At 3,200 RPM with the pedal pushed completely to the floor the
speedometer needle could almost say hello to 70 MPH. Dust particles
would flow through the air vents. The hood would lift at the rear;
straining the latch and threatening to open. The roar of the engine
matched the wind noise and blocked all other sounds.
Emblems, chrome, and covers were removed. The once blue metallic paint
had been replaced by a mixture of light and dark gray primer, Bondo,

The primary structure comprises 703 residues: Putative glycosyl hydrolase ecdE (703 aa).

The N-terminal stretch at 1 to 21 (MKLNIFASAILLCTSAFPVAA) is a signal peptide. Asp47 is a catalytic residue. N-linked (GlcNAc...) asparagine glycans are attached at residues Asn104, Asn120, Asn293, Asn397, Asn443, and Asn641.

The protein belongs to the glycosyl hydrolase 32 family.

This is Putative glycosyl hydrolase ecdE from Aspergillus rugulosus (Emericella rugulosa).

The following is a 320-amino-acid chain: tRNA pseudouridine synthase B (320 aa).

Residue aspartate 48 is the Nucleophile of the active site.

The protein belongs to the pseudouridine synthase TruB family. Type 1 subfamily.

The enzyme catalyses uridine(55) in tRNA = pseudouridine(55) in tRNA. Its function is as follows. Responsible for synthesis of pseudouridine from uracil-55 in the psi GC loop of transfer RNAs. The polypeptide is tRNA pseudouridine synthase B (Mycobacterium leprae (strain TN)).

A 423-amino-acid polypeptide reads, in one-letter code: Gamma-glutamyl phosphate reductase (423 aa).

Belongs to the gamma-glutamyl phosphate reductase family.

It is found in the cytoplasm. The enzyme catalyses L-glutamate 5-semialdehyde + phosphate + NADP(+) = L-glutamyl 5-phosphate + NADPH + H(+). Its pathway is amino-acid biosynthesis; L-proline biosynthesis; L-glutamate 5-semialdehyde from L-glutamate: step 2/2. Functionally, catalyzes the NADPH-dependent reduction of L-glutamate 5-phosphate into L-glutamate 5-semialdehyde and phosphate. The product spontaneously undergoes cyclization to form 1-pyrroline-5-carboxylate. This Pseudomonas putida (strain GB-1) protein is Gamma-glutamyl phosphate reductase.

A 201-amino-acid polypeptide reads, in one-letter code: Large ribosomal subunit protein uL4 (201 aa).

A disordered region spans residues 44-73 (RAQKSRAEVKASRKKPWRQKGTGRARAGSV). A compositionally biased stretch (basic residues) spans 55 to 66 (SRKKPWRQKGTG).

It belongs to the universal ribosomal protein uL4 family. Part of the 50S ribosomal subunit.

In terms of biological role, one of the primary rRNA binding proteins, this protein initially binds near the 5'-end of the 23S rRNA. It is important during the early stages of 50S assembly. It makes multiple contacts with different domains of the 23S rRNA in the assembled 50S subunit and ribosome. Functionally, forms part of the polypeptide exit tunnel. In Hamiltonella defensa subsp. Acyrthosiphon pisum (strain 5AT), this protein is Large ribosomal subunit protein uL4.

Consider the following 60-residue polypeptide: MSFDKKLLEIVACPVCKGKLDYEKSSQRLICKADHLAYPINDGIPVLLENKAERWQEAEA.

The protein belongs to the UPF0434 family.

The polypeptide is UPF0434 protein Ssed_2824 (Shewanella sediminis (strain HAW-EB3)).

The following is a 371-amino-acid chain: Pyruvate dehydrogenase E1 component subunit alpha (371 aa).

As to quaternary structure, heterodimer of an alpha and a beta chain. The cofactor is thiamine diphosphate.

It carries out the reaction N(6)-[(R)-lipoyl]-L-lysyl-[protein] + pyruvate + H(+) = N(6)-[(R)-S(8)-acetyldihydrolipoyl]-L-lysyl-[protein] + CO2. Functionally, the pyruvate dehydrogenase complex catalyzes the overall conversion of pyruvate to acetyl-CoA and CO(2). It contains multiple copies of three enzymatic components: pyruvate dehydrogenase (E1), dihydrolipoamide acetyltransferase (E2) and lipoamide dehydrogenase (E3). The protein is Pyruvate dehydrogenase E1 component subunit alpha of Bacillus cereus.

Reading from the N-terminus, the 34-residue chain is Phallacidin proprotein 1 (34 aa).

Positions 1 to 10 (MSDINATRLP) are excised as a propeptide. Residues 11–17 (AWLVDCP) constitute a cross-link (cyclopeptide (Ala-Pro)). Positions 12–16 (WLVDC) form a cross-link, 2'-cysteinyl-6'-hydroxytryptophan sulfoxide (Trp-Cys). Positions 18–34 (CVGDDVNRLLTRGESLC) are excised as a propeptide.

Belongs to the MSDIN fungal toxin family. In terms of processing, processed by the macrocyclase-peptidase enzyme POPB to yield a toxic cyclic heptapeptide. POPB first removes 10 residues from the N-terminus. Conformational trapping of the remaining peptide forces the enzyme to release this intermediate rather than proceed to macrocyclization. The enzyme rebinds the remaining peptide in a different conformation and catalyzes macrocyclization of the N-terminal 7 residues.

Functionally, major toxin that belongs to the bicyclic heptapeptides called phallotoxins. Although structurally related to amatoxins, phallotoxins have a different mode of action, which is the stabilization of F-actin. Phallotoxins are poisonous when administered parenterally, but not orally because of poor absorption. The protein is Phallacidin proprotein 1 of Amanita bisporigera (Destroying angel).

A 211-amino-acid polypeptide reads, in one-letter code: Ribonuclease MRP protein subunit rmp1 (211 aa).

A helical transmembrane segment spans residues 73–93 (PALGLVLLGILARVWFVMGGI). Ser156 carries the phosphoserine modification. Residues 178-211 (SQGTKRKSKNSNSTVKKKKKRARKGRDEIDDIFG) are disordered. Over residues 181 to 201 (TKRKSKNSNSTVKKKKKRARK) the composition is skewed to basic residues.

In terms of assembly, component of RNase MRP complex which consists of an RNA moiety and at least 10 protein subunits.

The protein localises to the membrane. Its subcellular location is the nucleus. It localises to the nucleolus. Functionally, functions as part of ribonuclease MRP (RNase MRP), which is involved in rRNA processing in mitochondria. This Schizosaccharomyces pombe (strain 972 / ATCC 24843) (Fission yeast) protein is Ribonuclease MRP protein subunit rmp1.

and fiberglass. The interior complimented the sparse exterior. There
were no sun visors, door skins or a center console. Those were deemed
unnecessary and removed. Two well worn bucket seats, their upholstery
disintegrated from age, covered with itchy tweed-like seat covers to
keep the foam in place, accommodated the driver and passenger. The
smell of oil and exhaust regularly filled the cabin.
The temperamental car would occasionally refuse to return to life and
leave its occupants stranded, but it offered a new found freedom
capable of masking any downside.
Circa June 1989. The [vehicle in question].